Zeega is an interactive storytelling platform founded in 2010 by James Burns, Kara Oehler and Jesse Shapins (the name is a play on the name of the early documentary filmmaker Dziga Vertov). In 2012, Zeega began working with public radio stations via the Association of Independent Radio’s Localore initiative to create participatory location-based projects. A year later, we’re starting to see the results of those collaborations online. The Zeega team shared with POV their philosophy for interactivity and how they’ve worked with producers from across the country.
What was the inspiration for the Zeega platform?
The original inspiration was seeing so many colleagues in media that had great ideas for immersive stories, but were unable to create them because of the barriers of technology, design and cost. The web itself is a distinct medium that is fundamentally interactive and audiovisual. Our mission from the beginning has been to make the creation of this new medium accessible to everyone… We’ve aimed for Zeega to radically democratize interactive storytelling.
Can you talk about your collaboration with the Tribeca Film Institute in December 2012?
Tribeca Hacks Cambridge was an incredible day. We had 18 artists of all different backgrounds — filmmakers, radio producers, photographers, graphic designers, writers, theatre directors, etc. Everybody had already familiarized themselves with Zeega and begun their projects a month in advance. Everyone had also already met via Google Hangouts. At the end, everybody had completed a prototype and we transformed our storefront into a micro-cinema where everyone then navigated their projects live to the audience.
Many of the projects have continued to evolve since the day. This project from the theatre company FIXTPOINT was started during Tribeca Hacks Cambridge, and has since evolved into fully-fledged urban interactive tour doc. The project explores the four corners of Queen and Bathurst, a traditionally working-class intersection of Toronto hit by hard times during the global financial crisis. Along the way, you meet the endearing denizens of the intersection, from down-and-out buskers to a starving-artist Starbucks barista who just wants you to try some of his samples.
How did you approach working with the media producers on the Localore projects?
Last year, AIR put out a call for public media stations to put their hats in the ring as incubators for these innovative works. And then there was an open application process for producers to submit proposals. We joined some of the winning teams as interactive storytelling partners and co-producers.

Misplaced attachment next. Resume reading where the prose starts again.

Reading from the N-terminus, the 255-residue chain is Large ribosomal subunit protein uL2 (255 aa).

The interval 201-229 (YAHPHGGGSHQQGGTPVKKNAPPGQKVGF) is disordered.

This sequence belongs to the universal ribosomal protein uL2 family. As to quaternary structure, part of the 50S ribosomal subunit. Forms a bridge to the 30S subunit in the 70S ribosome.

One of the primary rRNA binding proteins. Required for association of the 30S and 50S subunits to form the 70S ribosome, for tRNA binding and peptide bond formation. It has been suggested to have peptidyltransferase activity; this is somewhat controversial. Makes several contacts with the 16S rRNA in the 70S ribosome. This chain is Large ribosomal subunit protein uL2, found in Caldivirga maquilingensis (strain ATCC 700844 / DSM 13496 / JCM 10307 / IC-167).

We started working with teams last March, and the first phase of collaboration was really focused on joining producers and stations in developing interactive concepts that fit with the narrative of each project and building teams, including the task of finding a local designer for each project. In the early months, it was a constant back-and-forth between the producers on the ground, who were starting to engage the community and gather stories, and ourselves, who were focused on developing design strategies and narrative frameworks to structure the overall projects.
Since we approached all of the collaborations as experiments, we didn’t impose intense constraints on the thinking. The regular process was at times very basic: sometimes it was simply a matter of drawing interfaces on paper during video meetings that we’d then show to one another over the screen. We would edit interface ideas in the same way one might edit a story.
But even though we worked on Localore projects in a very experimental fashion unconstrained by what was possible using Zeega, the projects still used Zeega as major parts of their projects. For example, all of Black Gold Boom’s “Rough Ride” was created using the Zeega editor. Reinvention Stories used the Zeega editor to create Act 1. But for each of these, we slightly customized the Zeega player to test new forms of navigation. On a technical level, what we did was create a web application framework that runs on the Zeega API. All of the code developed for the Localore projects is on Github, so anyone that would like to experiment with a custom Zeega player can easily do so.